My issue is I can never get the proper height so the stinger slides in correctly, it always hangs up.

Love the hitch but when it takes over an hour plus to hook up to leave I find that frustrating to say the least.
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Old 09-20-2017, 10:35 AM   #12
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Quote:
Originally Posted by KWN306 View Post
I have the opposite problem. I have no problem dropping the trailer in the campground and driving away.

My issue is hooking the damn thing back up.

There is never a level campsite so you are always either raising or lowering the tongue jack to get the trailer level.

My issue is I can never get the proper height so the stinger slides in correctly, it always hangs up.

Love the hitch but when it takes over an hour plus to hook up to leave I find that frustrating to say the least.
http://www.airforums.com/forums/f464...id-171968.html

This technique with a wireless backup camera looking right down the stinger into the receiver works like a charm. Five minutes, tops.

You take the yellow pole off when you get close to the stinger and then use the camera to make the final 3 or 4 feet to the receiver. Simple.
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Old 09-20-2017, 01:20 PM   #13
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When hitching up measure the height of the stinger just before backing it into the hitch. When unhitching set the Hensley receptacle at this same height. This procedure will get you close. I also use the method Tim relates above. It works well if the stinger is not binding in the hitch. I did not grease my stinger until it stuck in the Hensley hitch once this Summer Now i put up with a greasy hitch and stinger.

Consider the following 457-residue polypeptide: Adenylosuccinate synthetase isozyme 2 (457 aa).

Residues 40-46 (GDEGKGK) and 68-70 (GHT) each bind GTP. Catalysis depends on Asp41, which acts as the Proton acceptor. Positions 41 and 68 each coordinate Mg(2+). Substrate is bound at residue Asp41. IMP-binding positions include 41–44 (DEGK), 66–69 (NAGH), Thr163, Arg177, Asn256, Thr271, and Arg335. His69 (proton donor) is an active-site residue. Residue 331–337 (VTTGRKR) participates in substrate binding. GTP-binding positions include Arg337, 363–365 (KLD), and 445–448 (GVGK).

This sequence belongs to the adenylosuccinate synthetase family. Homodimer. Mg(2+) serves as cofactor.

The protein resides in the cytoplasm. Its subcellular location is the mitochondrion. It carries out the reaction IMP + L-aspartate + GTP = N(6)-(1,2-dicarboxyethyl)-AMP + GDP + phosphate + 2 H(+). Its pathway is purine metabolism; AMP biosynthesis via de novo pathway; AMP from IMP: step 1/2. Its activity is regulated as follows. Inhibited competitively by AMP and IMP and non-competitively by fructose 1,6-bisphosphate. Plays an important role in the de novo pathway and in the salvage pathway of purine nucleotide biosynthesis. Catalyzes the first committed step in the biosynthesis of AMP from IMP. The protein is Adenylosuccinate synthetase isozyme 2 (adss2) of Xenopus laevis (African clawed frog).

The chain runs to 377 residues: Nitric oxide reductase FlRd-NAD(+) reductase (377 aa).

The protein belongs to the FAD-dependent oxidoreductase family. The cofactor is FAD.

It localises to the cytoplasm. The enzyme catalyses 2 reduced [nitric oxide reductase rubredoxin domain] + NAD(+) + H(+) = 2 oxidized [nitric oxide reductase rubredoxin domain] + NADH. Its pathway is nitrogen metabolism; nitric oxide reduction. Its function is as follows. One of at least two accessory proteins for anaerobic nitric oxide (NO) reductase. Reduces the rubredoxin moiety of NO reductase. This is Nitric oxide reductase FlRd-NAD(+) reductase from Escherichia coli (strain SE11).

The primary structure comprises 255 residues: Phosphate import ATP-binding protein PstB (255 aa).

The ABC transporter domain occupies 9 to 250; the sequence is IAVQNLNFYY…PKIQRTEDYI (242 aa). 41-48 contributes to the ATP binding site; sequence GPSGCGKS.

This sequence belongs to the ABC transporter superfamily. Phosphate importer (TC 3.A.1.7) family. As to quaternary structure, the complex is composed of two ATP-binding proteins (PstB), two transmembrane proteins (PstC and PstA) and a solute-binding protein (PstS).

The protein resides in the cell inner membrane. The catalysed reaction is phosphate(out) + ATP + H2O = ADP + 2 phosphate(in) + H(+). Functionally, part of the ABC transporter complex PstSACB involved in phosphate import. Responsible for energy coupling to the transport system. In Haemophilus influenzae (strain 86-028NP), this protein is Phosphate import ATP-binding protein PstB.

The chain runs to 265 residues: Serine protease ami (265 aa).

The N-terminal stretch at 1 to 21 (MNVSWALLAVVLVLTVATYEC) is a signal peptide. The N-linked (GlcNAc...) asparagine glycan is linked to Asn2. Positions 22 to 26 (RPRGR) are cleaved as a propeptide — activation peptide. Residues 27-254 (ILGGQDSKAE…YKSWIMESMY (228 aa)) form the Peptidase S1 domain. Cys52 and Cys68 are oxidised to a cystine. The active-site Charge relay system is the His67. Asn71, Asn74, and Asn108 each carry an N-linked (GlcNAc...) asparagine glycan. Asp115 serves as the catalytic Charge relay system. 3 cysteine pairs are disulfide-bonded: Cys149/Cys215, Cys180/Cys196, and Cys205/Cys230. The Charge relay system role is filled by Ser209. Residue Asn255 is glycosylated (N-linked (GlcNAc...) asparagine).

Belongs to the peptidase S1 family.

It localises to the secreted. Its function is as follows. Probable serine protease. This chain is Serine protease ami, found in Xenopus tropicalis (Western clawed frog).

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Old 09-20-2017, 01:42 PM   #14
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Quote:
Originally Posted by Tim A. View Post
What works for us is: Jack the trailer until the jack takes a very slight amount of the tongue weight and loosen the spring bar jacks until they are floppy loose. Use wheel chocks to keep the trailer from moving.

Tim
Yes, use wheels chocks, loosen the WD springs (either the pry-up chains off/loose or the adjuster jacks all the way down/loose), & the tongue jack up enough to unload the stinger bar in the head's box. It's easy to forget to un-tension the equalizing spring bars.

Also - those TVs all have different heights to the receivers on them, so you may need to use a different drop ht. stinger for the Ford vs others, in order to keep the trailer within +/- 1" of level front to rear. If not & the trailer is nose or tail low, then it will put the stinger at a wanky angle (technical term ;-) & may cause more resistance when pulling out.

(PS - I'm assuming that you're having different experience between the GMC & Ford trucks/TVs - if not, just on the GMC - the proper stinger drop still applies. Terry Powell at Hensley can set you up with their lifetime stinger exchange if 1 TV at wrong drop ht., &/or with an "extra" stinger for about $100 IIRC if 2 TVs.)

Good Luck!
Tom
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Old 09-20-2017, 01:54 PM   #15